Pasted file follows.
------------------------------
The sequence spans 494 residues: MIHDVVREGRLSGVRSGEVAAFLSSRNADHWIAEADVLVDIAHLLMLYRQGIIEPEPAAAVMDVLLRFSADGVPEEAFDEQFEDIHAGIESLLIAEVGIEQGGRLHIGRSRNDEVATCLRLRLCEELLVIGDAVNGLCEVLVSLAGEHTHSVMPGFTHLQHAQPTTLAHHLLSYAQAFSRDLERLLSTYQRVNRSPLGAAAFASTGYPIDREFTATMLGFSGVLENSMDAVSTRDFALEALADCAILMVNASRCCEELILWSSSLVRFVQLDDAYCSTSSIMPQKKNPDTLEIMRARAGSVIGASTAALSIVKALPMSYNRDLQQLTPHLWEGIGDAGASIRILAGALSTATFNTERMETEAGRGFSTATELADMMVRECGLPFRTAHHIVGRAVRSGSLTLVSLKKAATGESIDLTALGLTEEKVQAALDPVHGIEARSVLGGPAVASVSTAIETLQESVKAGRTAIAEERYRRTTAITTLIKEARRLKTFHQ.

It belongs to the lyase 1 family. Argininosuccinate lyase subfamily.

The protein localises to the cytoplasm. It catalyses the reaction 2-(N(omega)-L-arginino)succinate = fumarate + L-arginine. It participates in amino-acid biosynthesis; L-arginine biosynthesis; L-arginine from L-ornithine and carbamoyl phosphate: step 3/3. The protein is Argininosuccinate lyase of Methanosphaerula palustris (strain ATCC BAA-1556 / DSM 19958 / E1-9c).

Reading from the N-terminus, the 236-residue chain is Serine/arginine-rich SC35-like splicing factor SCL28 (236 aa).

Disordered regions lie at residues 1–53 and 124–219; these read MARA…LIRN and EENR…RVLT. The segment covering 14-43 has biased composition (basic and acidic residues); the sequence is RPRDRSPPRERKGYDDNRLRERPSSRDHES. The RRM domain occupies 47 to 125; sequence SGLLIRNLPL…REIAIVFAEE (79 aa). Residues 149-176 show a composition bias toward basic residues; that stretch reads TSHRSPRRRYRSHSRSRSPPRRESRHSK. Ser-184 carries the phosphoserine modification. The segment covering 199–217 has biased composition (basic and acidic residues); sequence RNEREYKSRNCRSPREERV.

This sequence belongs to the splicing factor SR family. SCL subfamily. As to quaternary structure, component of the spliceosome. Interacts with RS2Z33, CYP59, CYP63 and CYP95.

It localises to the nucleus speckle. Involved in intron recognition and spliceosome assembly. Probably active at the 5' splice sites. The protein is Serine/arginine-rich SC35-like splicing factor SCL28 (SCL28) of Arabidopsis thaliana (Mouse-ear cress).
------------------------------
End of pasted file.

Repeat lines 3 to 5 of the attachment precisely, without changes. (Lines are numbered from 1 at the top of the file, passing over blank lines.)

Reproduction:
The protein localises to the cytoplasm. It catalyses the reaction 2-(N(omega)-L-arginino)succinate = fumarate + L-arginine. It participates in amino-acid biosynthesis; L-arginine biosynthesis; L-arginine from L-ornithine and carbamoyl phosphate: step 3/3. The protein is Argininosuccinate lyase of Methanosphaerula palustris (strain ATCC BAA-1556 / DSM 19958 / E1-9c).

Reading from the N-terminus, the 236-residue chain is Serine/arginine-rich SC35-like splicing factor SCL28 (236 aa).

Disordered regions lie at residues 1–53 and 124–219; these read MARA…LIRN and EENR…RVLT. The segment covering 14-43 has biased composition (basic and acidic residues); the sequence is RPRDRSPPRERKGYDDNRLRERPSSRDHES. The RRM domain occupies 47 to 125; sequence SGLLIRNLPL…REIAIVFAEE (79 aa). Residues 149-176 show a composition bias toward basic residues; that stretch reads TSHRSPRRRYRSHSRSRSPPRRESRHSK. Ser-184 carries the phosphoserine modification. The segment covering 199–217 has biased composition (basic and acidic residues); sequence RNEREYKSRNCRSPREERV.